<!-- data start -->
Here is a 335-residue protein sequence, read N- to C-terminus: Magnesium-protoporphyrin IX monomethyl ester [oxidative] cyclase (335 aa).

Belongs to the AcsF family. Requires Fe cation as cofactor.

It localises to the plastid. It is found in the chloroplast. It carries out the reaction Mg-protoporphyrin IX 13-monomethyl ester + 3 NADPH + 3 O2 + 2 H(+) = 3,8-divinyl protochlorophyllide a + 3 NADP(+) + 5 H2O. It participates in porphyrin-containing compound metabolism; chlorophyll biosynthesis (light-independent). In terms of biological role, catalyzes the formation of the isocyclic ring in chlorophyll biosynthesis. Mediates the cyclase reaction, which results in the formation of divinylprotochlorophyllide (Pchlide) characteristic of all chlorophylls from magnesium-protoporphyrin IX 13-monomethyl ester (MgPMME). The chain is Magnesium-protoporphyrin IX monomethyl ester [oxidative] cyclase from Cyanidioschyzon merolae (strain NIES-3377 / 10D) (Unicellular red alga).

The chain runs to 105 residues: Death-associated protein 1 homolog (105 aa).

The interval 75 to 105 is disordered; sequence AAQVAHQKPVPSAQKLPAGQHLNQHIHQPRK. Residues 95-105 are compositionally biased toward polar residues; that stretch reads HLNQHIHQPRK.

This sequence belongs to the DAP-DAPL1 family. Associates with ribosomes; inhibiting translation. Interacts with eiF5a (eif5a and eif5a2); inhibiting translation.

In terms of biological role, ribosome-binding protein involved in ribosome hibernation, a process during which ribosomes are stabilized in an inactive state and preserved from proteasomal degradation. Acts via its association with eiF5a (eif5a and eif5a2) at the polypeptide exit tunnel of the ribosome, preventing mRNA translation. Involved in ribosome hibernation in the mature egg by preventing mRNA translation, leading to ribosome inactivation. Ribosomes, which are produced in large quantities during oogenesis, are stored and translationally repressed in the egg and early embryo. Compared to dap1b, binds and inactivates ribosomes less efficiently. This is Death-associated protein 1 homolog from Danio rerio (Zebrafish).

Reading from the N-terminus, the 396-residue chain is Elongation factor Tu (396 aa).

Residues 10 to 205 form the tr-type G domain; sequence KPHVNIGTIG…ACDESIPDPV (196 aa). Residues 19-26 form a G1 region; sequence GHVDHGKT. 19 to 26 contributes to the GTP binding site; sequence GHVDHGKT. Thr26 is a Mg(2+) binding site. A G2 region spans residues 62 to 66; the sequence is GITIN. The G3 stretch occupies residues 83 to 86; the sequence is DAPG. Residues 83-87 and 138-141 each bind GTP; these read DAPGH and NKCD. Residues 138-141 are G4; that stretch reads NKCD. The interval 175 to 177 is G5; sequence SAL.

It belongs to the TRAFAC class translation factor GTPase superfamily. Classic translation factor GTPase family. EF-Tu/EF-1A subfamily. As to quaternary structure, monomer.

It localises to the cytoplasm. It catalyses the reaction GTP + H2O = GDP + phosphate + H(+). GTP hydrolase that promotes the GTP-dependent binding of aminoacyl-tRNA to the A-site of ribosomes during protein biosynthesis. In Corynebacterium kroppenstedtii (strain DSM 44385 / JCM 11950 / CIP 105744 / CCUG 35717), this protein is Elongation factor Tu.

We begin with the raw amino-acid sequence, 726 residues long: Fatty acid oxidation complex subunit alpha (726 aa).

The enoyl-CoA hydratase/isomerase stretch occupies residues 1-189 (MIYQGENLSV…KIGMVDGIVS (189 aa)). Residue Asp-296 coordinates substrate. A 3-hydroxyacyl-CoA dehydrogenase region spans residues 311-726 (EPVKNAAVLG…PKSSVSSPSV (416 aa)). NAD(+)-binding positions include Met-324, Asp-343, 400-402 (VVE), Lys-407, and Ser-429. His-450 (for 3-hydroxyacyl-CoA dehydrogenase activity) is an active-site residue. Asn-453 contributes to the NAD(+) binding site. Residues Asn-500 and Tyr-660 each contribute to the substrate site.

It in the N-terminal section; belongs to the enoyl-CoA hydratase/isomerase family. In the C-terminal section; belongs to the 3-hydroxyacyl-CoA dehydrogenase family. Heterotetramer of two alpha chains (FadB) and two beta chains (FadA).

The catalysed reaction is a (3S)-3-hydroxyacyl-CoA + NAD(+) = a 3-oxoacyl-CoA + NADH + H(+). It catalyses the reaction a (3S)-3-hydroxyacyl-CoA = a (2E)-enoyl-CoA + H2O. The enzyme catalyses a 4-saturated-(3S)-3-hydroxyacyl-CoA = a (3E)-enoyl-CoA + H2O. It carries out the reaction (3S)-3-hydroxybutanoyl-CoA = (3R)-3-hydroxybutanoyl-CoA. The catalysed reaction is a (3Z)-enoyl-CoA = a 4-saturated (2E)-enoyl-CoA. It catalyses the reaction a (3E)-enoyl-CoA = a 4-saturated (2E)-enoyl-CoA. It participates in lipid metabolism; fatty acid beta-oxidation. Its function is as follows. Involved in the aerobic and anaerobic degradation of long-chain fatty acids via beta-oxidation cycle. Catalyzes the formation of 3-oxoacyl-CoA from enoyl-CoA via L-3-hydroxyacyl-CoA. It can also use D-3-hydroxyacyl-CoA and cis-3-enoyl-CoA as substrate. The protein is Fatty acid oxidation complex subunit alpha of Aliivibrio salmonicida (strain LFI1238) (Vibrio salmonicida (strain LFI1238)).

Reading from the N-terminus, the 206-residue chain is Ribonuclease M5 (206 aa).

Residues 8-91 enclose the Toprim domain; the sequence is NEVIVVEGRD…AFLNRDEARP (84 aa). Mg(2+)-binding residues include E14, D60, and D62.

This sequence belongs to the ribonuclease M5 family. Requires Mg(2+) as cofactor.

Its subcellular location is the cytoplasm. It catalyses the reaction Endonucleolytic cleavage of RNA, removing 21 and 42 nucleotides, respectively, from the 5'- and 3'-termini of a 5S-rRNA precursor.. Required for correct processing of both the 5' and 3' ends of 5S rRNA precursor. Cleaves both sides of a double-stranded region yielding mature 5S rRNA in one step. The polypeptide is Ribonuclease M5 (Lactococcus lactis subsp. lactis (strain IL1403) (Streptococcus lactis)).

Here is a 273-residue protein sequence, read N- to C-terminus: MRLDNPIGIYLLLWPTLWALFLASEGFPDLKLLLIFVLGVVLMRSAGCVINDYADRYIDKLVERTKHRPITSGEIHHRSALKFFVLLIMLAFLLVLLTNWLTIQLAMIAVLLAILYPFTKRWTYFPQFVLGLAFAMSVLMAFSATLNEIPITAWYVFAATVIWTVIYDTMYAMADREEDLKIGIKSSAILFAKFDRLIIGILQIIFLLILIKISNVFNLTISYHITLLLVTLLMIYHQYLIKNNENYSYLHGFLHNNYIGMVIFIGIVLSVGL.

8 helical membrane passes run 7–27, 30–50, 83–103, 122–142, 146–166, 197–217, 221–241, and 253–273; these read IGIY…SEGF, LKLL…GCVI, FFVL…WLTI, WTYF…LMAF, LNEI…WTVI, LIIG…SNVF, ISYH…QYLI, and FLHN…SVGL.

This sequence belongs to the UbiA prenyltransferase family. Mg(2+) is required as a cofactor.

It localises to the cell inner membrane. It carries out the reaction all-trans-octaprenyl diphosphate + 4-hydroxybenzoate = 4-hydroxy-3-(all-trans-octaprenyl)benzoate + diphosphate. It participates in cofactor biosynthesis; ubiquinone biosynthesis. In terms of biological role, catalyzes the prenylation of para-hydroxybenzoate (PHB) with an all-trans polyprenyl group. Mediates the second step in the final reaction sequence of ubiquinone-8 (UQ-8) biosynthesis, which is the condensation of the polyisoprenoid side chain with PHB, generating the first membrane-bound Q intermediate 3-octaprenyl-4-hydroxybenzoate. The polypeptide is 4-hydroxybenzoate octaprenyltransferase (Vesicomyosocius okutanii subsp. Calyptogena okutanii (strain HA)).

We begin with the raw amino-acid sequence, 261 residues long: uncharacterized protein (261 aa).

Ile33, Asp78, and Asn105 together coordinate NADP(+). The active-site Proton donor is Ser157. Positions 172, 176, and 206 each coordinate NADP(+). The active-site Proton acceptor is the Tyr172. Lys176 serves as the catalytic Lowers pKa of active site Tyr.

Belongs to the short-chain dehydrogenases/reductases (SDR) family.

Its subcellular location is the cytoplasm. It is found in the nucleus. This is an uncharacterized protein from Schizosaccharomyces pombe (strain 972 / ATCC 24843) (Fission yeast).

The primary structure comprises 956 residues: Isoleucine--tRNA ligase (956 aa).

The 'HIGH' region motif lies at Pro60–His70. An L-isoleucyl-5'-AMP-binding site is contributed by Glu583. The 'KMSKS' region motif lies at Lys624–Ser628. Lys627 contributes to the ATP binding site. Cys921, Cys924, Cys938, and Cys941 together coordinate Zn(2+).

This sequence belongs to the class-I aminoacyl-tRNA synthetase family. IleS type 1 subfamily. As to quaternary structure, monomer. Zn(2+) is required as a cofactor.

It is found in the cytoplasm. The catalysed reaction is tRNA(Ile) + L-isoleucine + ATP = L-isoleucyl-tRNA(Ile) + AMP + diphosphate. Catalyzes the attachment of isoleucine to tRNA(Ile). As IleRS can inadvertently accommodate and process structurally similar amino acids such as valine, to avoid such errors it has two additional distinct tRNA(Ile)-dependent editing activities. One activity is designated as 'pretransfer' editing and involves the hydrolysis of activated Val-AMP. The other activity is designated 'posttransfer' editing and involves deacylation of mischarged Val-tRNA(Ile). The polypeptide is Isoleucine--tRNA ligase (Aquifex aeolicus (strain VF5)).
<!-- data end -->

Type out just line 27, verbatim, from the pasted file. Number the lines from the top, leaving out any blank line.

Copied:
Its subcellular location is the cytoplasm. It is found in the nucleus. This is an uncharacterized protein from Schizosaccharomyces pombe (strain 972 / ATCC 24843) (Fission yeast).